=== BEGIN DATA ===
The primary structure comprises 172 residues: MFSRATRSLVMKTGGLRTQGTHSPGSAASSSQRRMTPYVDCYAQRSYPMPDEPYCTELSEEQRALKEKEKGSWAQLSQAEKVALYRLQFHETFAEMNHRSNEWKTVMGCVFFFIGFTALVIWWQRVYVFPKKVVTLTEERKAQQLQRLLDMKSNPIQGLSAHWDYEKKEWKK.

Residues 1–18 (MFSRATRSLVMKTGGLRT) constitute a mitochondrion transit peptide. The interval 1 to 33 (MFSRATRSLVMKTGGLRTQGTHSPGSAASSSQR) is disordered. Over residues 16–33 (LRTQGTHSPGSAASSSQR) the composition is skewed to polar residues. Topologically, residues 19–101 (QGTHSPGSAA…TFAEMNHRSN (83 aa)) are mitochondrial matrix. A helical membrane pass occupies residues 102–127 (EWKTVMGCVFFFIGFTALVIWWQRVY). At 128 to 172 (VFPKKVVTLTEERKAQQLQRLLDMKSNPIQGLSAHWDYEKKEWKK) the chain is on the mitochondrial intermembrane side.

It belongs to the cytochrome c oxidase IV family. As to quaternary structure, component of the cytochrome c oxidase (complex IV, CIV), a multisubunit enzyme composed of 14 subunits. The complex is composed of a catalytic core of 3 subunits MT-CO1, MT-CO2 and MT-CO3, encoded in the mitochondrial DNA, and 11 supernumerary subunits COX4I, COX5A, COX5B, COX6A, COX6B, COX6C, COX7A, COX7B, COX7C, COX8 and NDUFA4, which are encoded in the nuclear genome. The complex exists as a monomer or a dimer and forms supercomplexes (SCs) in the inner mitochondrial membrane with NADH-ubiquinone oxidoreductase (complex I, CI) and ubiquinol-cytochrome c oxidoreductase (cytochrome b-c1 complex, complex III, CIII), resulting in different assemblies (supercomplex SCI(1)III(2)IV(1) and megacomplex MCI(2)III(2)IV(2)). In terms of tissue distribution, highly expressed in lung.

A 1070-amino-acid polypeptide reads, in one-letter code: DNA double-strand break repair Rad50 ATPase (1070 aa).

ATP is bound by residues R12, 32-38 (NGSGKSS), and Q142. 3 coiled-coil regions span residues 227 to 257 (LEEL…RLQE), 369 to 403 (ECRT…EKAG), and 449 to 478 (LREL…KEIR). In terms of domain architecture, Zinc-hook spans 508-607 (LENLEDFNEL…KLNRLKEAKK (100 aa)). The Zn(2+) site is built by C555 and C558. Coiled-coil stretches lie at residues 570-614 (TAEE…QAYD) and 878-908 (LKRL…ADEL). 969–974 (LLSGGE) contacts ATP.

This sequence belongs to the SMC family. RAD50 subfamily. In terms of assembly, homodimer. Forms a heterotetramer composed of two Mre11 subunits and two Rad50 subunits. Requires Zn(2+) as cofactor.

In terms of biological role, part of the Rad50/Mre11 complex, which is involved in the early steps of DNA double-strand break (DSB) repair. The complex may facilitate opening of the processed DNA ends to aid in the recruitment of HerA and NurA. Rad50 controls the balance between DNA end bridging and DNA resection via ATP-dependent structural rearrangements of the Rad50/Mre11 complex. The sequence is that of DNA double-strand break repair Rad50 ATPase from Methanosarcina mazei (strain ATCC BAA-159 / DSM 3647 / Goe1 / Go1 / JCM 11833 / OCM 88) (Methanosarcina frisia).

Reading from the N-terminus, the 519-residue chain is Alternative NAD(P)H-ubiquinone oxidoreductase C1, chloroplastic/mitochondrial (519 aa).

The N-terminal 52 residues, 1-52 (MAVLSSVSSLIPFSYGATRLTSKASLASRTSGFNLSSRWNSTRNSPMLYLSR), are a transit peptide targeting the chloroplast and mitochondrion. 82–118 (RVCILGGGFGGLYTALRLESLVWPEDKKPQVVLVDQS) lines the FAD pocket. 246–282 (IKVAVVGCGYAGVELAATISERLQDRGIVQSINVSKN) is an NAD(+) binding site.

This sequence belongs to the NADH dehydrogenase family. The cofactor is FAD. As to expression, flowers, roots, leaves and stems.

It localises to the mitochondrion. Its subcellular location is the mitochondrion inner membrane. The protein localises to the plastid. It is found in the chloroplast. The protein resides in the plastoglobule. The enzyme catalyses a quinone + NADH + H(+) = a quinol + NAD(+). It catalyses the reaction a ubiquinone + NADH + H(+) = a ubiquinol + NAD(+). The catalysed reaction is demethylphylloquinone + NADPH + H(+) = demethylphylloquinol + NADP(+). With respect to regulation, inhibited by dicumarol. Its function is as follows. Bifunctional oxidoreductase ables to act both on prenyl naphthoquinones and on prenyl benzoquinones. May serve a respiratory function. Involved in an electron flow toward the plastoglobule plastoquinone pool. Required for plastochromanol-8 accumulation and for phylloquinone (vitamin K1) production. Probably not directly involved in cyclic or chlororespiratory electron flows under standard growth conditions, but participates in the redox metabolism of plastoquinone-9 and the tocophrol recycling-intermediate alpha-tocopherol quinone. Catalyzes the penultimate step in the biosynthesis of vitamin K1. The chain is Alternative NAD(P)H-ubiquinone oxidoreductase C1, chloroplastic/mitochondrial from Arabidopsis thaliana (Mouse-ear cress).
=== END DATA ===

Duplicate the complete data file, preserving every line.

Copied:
The primary structure comprises 172 residues: MFSRATRSLVMKTGGLRTQGTHSPGSAASSSQRRMTPYVDCYAQRSYPMPDEPYCTELSEEQRALKEKEKGSWAQLSQAEKVALYRLQFHETFAEMNHRSNEWKTVMGCVFFFIGFTALVIWWQRVYVFPKKVVTLTEERKAQQLQRLLDMKSNPIQGLSAHWDYEKKEWKK.

Residues 1–18 (MFSRATRSLVMKTGGLRT) constitute a mitochondrion transit peptide. The interval 1 to 33 (MFSRATRSLVMKTGGLRTQGTHSPGSAASSSQR) is disordered. Over residues 16–33 (LRTQGTHSPGSAASSSQR) the composition is skewed to polar residues. Topologically, residues 19–101 (QGTHSPGSAA…TFAEMNHRSN (83 aa)) are mitochondrial matrix. A helical membrane pass occupies residues 102–127 (EWKTVMGCVFFFIGFTALVIWWQRVY). At 128 to 172 (VFPKKVVTLTEERKAQQLQRLLDMKSNPIQGLSAHWDYEKKEWKK) the chain is on the mitochondrial intermembrane side.

It belongs to the cytochrome c oxidase IV family. As to quaternary structure, component of the cytochrome c oxidase (complex IV, CIV), a multisubunit enzyme composed of 14 subunits. The complex is composed of a catalytic core of 3 subunits MT-CO1, MT-CO2 and MT-CO3, encoded in the mitochondrial DNA, and 11 supernumerary subunits COX4I, COX5A, COX5B, COX6A, COX6B, COX6C, COX7A, COX7B, COX7C, COX8 and NDUFA4, which are encoded in the nuclear genome. The complex exists as a monomer or a dimer and forms supercomplexes (SCs) in the inner mitochondrial membrane with NADH-ubiquinone oxidoreductase (complex I, CI) and ubiquinol-cytochrome c oxidoreductase (cytochrome b-c1 complex, complex III, CIII), resulting in different assemblies (supercomplex SCI(1)III(2)IV(1) and megacomplex MCI(2)III(2)IV(2)). In terms of tissue distribution, highly expressed in lung.

A 1070-amino-acid polypeptide reads, in one-letter code: DNA double-strand break repair Rad50 ATPase (1070 aa).

ATP is bound by residues R12, 32-38 (NGSGKSS), and Q142. 3 coiled-coil regions span residues 227 to 257 (LEEL…RLQE), 369 to 403 (ECRT…EKAG), and 449 to 478 (LREL…KEIR). In terms of domain architecture, Zinc-hook spans 508-607 (LENLEDFNEL…KLNRLKEAKK (100 aa)). The Zn(2+) site is built by C555 and C558. Coiled-coil stretches lie at residues 570-614 (TAEE…QAYD) and 878-908 (LKRL…ADEL). 969–974 (LLSGGE) contacts ATP.

This sequence belongs to the SMC family. RAD50 subfamily. In terms of assembly, homodimer. Forms a heterotetramer composed of two Mre11 subunits and two Rad50 subunits. Requires Zn(2+) as cofactor.

In terms of biological role, part of the Rad50/Mre11 complex, which is involved in the early steps of DNA double-strand break (DSB) repair. The complex may facilitate opening of the processed DNA ends to aid in the recruitment of HerA and NurA. Rad50 controls the balance between DNA end bridging and DNA resection via ATP-dependent structural rearrangements of the Rad50/Mre11 complex. The sequence is that of DNA double-strand break repair Rad50 ATPase from Methanosarcina mazei (strain ATCC BAA-159 / DSM 3647 / Goe1 / Go1 / JCM 11833 / OCM 88) (Methanosarcina frisia).

Reading from the N-terminus, the 519-residue chain is Alternative NAD(P)H-ubiquinone oxidoreductase C1, chloroplastic/mitochondrial (519 aa).

The N-terminal 52 residues, 1-52 (MAVLSSVSSLIPFSYGATRLTSKASLASRTSGFNLSSRWNSTRNSPMLYLSR), are a transit peptide targeting the chloroplast and mitochondrion. 82–118 (RVCILGGGFGGLYTALRLESLVWPEDKKPQVVLVDQS) lines the FAD pocket. 246–282 (IKVAVVGCGYAGVELAATISERLQDRGIVQSINVSKN) is an NAD(+) binding site.

This sequence belongs to the NADH dehydrogenase family. The cofactor is FAD. As to expression, flowers, roots, leaves and stems.

It localises to the mitochondrion. Its subcellular location is the mitochondrion inner membrane. The protein localises to the plastid. It is found in the chloroplast. The protein resides in the plastoglobule. The enzyme catalyses a quinone + NADH + H(+) = a quinol + NAD(+). It catalyses the reaction a ubiquinone + NADH + H(+) = a ubiquinol + NAD(+). The catalysed reaction is demethylphylloquinone + NADPH + H(+) = demethylphylloquinol + NADP(+). With respect to regulation, inhibited by dicumarol. Its function is as follows. Bifunctional oxidoreductase ables to act both on prenyl naphthoquinones and on prenyl benzoquinones. May serve a respiratory function. Involved in an electron flow toward the plastoglobule plastoquinone pool. Required for plastochromanol-8 accumulation and for phylloquinone (vitamin K1) production. Probably not directly involved in cyclic or chlororespiratory electron flows under standard growth conditions, but participates in the redox metabolism of plastoquinone-9 and the tocophrol recycling-intermediate alpha-tocopherol quinone. Catalyzes the penultimate step in the biosynthesis of vitamin K1. The chain is Alternative NAD(P)H-ubiquinone oxidoreductase C1, chloroplastic/mitochondrial from Arabidopsis thaliana (Mouse-ear cress).